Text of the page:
But generally, fault doesn't come into play in contracts, at least not so far as liability for breach is the issue.  As Holmes argued (and his view has since become quite influential, and still is), liability in contract is utterly divorced from any principle of fault.  We don't care if the party was morally blameworthy or innocent in breaching his contract: the simple fact of the matter is, he breached, he failed to perform, he didn't keep his promise, and now he's liable.  It doesn't matter whether he failed to perform his promise due to events beyond his control: when you make a promise, you essentially say that X event shall come to pass, and if it does not, you shall have a claim against me for the value of that event coming to pass.  It doesn't matter if X is a promise to deliver carrots at a certain place and time or a promise that it shall snow in July in Vancouver.  Either way, if the promise is not performed/fulfilled, the promisee has a claim against you, whether keeping the promise was within your power or not.  And don't forget that even with things that we commonly think of a within our power (like delivery of goods), sometimes we still fail to keep these promises through no moral failing of our own (the truck breaks down, the carrots are blighted, etc.).  The law of contracts doesn't care: you're still liable, even if there was nothing you could have done, no precaution you could have taken, which would have made performance possible.
"I never think of the future.  It comes soon enough."--Albert Einstein

brewha

  • Sr. Citizen
  • ****
  • Posts: 145
  • I drank much of this after the Bar Exam....
    • View Profile
    • Email
Thank you for your good answers!

I have another question.

The examples you mentioned are both related to Torts.

Now my question is about Contracts.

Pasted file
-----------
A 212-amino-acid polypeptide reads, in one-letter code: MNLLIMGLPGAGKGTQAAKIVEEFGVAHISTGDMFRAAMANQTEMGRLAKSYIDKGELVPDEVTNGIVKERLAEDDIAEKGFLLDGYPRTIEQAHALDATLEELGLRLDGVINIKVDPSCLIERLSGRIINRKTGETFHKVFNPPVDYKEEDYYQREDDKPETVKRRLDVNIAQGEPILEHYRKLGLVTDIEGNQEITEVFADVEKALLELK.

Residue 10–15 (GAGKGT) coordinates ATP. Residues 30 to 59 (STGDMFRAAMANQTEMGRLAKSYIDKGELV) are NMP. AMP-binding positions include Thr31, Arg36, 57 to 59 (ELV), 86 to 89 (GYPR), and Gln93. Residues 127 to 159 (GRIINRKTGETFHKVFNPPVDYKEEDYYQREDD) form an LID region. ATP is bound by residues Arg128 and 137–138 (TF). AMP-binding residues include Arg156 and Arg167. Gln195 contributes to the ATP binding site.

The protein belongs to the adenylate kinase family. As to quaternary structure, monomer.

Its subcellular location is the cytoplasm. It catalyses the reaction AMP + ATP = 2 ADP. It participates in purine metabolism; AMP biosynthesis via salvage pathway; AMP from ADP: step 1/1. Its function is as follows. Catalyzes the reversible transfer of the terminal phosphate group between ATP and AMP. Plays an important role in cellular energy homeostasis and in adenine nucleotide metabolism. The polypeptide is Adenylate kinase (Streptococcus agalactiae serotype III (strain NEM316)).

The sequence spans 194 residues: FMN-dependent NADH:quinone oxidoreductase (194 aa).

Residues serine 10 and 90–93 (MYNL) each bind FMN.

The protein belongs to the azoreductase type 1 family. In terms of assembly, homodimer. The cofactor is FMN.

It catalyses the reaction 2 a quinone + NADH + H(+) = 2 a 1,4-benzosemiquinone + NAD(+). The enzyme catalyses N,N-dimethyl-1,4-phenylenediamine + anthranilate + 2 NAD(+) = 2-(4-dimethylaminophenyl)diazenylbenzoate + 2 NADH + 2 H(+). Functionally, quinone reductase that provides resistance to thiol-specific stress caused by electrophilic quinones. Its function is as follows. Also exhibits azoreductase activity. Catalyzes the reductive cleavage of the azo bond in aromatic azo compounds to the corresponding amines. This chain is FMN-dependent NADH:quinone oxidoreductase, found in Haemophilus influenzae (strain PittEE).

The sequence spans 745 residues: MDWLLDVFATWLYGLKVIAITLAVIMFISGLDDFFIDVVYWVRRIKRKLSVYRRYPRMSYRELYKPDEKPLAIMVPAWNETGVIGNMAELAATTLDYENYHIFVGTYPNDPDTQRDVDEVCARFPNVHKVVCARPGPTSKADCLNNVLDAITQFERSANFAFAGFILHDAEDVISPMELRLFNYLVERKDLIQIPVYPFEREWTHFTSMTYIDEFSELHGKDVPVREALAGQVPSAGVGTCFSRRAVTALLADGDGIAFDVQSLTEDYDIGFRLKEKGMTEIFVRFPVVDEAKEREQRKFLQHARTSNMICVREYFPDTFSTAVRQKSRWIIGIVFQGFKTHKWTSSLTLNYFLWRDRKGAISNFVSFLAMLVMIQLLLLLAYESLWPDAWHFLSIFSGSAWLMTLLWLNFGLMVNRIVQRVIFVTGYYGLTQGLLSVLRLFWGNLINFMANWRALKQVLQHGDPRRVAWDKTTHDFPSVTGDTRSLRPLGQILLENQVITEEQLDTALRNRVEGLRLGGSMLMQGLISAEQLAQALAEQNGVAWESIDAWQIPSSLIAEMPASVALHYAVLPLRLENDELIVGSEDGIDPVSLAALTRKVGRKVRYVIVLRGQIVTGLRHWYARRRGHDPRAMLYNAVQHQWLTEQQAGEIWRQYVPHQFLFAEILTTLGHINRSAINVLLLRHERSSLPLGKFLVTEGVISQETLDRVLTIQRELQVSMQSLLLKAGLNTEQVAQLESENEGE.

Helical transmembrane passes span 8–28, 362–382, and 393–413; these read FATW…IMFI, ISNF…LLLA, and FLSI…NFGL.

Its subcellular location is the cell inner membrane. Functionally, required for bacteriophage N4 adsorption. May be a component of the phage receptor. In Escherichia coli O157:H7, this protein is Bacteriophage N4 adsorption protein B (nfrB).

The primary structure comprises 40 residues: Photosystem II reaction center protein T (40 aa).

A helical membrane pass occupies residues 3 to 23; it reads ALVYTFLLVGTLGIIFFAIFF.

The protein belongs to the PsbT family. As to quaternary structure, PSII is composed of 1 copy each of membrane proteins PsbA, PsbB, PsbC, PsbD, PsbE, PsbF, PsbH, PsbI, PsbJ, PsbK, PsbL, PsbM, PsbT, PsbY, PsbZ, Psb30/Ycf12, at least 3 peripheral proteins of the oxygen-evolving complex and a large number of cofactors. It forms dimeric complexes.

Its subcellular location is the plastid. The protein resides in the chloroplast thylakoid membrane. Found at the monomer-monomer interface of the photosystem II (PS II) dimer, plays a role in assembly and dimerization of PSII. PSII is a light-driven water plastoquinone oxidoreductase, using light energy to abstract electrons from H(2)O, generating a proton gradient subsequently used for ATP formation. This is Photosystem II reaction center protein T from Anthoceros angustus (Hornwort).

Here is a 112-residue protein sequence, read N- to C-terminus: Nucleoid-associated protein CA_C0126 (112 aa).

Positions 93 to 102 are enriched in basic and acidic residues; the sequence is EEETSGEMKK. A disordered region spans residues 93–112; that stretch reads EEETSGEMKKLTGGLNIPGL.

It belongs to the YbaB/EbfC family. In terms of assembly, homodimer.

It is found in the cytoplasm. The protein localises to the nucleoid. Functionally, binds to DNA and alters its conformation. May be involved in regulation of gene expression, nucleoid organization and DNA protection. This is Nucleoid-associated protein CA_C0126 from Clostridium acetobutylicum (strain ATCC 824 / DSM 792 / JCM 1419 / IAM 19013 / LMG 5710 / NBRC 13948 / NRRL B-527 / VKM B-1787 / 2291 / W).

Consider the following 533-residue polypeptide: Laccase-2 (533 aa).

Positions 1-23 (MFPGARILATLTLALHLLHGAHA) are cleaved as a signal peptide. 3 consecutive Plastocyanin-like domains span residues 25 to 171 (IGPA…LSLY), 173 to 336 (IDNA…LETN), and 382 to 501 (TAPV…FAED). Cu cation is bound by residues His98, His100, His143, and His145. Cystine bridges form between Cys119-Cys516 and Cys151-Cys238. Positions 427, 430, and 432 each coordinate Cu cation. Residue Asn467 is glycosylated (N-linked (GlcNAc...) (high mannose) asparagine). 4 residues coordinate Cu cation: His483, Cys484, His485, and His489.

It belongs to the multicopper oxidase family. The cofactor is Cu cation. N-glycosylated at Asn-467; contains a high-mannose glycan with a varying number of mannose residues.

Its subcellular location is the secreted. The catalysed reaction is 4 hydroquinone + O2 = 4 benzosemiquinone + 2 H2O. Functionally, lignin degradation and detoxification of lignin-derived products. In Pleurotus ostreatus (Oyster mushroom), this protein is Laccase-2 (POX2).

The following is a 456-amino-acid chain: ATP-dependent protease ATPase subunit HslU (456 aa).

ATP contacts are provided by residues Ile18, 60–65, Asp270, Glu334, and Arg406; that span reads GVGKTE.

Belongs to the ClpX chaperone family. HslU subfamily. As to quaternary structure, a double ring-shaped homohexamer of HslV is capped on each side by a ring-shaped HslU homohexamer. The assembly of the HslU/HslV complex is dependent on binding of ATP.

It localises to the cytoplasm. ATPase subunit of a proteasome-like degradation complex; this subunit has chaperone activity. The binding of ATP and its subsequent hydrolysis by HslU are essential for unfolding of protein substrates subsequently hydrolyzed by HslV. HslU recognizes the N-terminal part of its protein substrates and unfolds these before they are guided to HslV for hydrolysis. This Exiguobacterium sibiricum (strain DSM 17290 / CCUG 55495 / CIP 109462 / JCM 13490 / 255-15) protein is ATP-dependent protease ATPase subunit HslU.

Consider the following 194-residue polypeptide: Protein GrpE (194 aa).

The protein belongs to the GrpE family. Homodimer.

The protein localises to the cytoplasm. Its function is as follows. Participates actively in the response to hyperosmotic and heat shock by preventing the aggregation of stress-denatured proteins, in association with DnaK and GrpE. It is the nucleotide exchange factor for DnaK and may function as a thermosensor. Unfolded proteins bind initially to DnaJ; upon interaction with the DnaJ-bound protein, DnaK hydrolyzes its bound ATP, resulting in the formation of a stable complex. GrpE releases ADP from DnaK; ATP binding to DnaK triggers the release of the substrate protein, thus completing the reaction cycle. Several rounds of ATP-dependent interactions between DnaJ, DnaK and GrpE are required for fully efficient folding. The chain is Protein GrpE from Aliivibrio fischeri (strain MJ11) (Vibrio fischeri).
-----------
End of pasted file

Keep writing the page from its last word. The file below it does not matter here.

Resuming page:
Since contract liability is stick liability, can we conclude that there is no conception of contributory negligence in contract disputes?

Although the answer is quite obvious, I will explain...  If there is a contract dispute, the first question you need to ask is whether the aggrieved party's contributory negligence negated the mens rea material to an element of the offense.  If the answer to that question is yes, then you must determine whether the contract touches and concerns the land.  Because we are also dealing with strict liability, chances are the contract does touch and concern the land (Seeing as how only a rational basis test is applied).  It is important to note, however, that the court can only hear this case if the claim for damages is above $75,000.  Having said that, apply the usual Erie analysis to come up with the right answer.  Wherefore, I pray that you are not an actual law student (Please excuse my lame attempt to incorporate Legal Writing).

Although you may be confused with my answer, take heart in the fact that your question made even less sense.  If you are in fact a first year student, might I suggest dropping out?  If you are a 0L might I suggest withdrawing your applications?  Either alternative furthers the greatest good for the greatest number of people.
pudding is delightful